The Hardest Language In The World

hardest_language

I read somewhere that my native language, Polish, is considered by some people to be one of the hardest languages to learn in the world. There are seven cases in Polish and there are more exceptions than rules. I, as a native Polish speaker, don’t recognize these rules and exceptions. I learned them as a child without learning any grammar. I’ve corrected Polish language learners many times on Lang-8 and I’ve seen how they make many mistakes using incorrect forms of words.

I decided to explore some websites to find out what the “Internet” thinks the hardest language to learn is. I have found several articles and rankings about it. I decided not to use one of them, but to summarize information instead. I have found which languages appeared most frequently in the rankings. I even made table in spreadsheet to collect more objective results. Of course, results are very subjective, especially since they depend on the learner’s native language. My research is based on English articles, so we can say that my ranking considered English native speakers, and probably other European native speakers. So, the five hardest languages in the world are:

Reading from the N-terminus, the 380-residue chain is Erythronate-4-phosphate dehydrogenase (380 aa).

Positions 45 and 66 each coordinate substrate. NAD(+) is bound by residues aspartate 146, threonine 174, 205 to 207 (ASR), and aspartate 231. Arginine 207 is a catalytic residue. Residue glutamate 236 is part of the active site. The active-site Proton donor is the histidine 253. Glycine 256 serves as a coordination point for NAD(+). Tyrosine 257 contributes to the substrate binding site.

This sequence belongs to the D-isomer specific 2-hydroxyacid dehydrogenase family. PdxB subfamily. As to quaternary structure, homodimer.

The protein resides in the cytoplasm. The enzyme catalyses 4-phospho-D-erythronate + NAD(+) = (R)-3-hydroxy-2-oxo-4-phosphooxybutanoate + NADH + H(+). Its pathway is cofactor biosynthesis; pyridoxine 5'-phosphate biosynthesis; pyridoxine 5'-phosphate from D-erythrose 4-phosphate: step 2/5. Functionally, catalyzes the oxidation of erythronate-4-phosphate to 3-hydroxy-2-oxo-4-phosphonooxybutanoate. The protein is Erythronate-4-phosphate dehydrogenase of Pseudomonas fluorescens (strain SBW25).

1. Arabic
2. Hungarian
3. Mandarin
4. Japanese
5. Korean

It is interesting that on the list are two languages which are among the most widespread languages in the world. Mandarin is spoken by about 1 billion people and Arabic by 280 million people. So the difficulty of these languages wasn’t a problem to spread them.

What about the leader of the ranking? The first challenge in learning Arabic is a script which is completely unfamiliar for European learners. Many of the letters in Arabic have 4 different forms, and vowels are not included in writing. There are problems with finding similarities between European words and Arabic words in pronunciation. Present-tense verbs have thirteen forms. So Arabic deserves to be a leader in the ranking.

And what about Polish? This language appeared in several rankings, sometimes even in the lead, but seven Polish cases cannot compare to 35 cases in Hungarian.

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